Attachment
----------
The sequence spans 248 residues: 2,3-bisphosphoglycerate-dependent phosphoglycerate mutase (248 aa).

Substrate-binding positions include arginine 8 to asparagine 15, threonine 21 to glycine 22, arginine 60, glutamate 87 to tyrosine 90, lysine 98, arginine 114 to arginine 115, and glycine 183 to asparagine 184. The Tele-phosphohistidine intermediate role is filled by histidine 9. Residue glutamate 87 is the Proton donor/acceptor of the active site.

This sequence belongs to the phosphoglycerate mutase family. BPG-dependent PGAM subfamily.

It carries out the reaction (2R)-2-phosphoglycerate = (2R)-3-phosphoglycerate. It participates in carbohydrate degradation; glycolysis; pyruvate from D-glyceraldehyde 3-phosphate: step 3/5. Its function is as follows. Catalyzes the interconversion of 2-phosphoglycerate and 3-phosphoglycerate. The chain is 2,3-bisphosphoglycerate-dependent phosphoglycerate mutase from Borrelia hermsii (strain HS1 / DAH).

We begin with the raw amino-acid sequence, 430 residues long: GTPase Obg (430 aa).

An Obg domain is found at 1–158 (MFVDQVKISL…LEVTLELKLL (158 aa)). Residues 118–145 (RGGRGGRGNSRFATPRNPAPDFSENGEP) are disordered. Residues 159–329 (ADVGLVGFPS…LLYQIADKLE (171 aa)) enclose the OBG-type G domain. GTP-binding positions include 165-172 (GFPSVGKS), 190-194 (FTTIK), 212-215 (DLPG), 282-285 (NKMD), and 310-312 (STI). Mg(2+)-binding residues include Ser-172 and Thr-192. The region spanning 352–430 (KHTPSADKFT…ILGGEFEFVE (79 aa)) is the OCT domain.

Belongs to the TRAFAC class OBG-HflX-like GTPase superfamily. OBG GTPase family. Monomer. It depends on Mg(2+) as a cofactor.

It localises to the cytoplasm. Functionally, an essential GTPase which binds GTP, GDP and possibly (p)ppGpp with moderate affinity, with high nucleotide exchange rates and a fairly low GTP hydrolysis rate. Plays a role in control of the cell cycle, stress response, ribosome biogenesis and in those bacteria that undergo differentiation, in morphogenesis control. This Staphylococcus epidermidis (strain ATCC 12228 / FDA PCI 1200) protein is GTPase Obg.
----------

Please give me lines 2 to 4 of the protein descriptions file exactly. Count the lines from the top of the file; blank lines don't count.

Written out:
Substrate-binding positions include arginine 8 to asparagine 15, threonine 21 to glycine 22, arginine 60, glutamate 87 to tyrosine 90, lysine 98, arginine 114 to arginine 115, and glycine 183 to asparagine 184. The Tele-phosphohistidine intermediate role is filled by histidine 9. Residue glutamate 87 is the Proton donor/acceptor of the active site.

This sequence belongs to the phosphoglycerate mutase family. BPG-dependent PGAM subfamily.

It carries out the reaction (2R)-2-phosphoglycerate = (2R)-3-phosphoglycerate. It participates in carbohydrate degradation; glycolysis; pyruvate from D-glyceraldehyde 3-phosphate: step 3/5. Its function is as follows. Catalyzes the interconversion of 2-phosphoglycerate and 3-phosphoglycerate. The chain is 2,3-bisphosphoglycerate-dependent phosphoglycerate mutase from Borrelia hermsii (strain HS1 / DAH).